At Geelong, AWU values were similar to GSR on raised-beds that received an application of lime (angular top right of Fig. 1a), and were top-dressed with nitrogen (areas greater than 300 mm), but declined where no beds were present and trees bordered the paddock (left and bottom of Fig. 1a). The high AWU values for wheat achieved at Nhill also occurred over c. 25 % of the paddock area, indicative of reliance on stored soil water (Fig. 1b). AWU of wheat cv. Swift in low foothills at Dookie exceeded GSR over c. 25 % in the lower areas of the paddock (top of Fig. 1d). Low values of AWU were associated with steep slopes (in excess of 10 % gradient) in the stony upper reaches of the paddock (bottom of Fig 1d). Also at Dookie, high values of AWU were achieved with little evident changes in slope, which suggested that micro-relief in apparently ‘flat’ paddocks might influence variation in AWU. However, grain yields tended to increase after moderate down slopes and declined in closed depressions (elevation data not shown). As no direct measures of soil water storage or surface runoff were taken, it is not possible to determine the proportion of AWU that increased or decreased due to either redistribution of water or changes in stored water associated with different soil types with a given paddock. Stored soil water and required nutrients would have had to increase substantially to account for the peak AWU and yields measured at the within-paddock scale. There was generally a strong positive relationship between plant biomass and grain yield, except where weeds were present (data not shown).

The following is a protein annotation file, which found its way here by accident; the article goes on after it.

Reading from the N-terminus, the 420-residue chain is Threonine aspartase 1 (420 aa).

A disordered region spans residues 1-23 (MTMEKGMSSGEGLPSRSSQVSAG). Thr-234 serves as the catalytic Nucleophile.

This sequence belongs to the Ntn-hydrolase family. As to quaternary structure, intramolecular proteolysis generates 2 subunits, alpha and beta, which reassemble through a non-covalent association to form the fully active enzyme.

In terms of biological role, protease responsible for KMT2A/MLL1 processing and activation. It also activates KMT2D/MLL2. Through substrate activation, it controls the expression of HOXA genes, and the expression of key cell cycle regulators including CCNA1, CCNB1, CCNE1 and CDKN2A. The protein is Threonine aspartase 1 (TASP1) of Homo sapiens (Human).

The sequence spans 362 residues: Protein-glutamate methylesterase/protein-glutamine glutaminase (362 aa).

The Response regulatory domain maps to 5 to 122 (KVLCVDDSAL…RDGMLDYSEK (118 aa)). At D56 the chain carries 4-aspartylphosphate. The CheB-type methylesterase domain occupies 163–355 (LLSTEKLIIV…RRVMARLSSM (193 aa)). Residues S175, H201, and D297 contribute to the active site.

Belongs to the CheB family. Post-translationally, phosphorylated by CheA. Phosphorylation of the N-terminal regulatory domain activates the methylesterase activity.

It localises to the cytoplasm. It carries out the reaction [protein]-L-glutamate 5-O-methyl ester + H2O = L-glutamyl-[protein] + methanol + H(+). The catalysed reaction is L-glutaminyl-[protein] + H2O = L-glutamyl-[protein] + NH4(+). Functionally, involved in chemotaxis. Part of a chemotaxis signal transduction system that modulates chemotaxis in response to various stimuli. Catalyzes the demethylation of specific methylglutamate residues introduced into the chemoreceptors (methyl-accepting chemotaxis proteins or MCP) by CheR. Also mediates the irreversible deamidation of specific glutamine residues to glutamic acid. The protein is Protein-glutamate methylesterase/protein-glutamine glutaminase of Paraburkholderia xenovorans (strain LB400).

Differences in management such as, cultivation, grazing history, stubble treatment and rotation may have influenced the hydraulic properties of the surface soil. To control sub-paddock movement of water, some soils may have to be managed with contour cultivation techniques, innovative stubble management or localised drainage to capture rain where it falls and increase AWU. However, concentrating water within productive areas of the paddock may be a way of increasing overall AWU. Increased AWU found at these locations also implied an efficient N supply and reduced losses of N.


The AWU of areas within cereal crops in 1997 exceeded GSR during a season of moderate rainfall, across different soil types and environments. We concluded that the substantial spatial variation in AWU and high values of AWU determined from yield maps across soil types and environments were qualitative evidence for water movement and possible nutrient redistribution at the within paddock-scale. Further paddock-scale research to measure soil water, rainfall intensity and runoff patterns is needed to confirm the degree to which water movement processes contribute to peak crop yields within paddocks and increase AWU. A new conceptual approach to agronomic management based on understanding of processes of water movement may be needed to realise new productivity gains and help minimise the offsite environmental impacts of cropping systems.


This work was supported with funds from the NRE Food and Agriculture Initiative and NRE Grains Program. We thank Matthew Albrecht, Graeme Telford and Cameron Hetherington for able technical assistance. The contribution of staff from the University of Melbourne, Dookie Campus and cropping farmers for use of their paddocks is much appreciated.


(1) Stafford, J.V., Ambler, B., Lark R.M. and. Catt J. 1996. Computers and Electronics in Agric., 14: 101-119.

(2) French, R.J. and Schultz, R.E. 1984. Aust. J. Agic. Res., 35: 743-764.

(3) Isbell, R.F. 1996. The Australian Soil Classification. CSIRO Publishing, Melbourne.

(4) Ritchie, J.T. 1972. Water Resources Res. 8: 1204-1213.

(5) Anon., 2002. The SILO patched point data set.

(6) Anon. (2001) Australian Soil Resources Information System.

Previous PageTop Of PageNext Page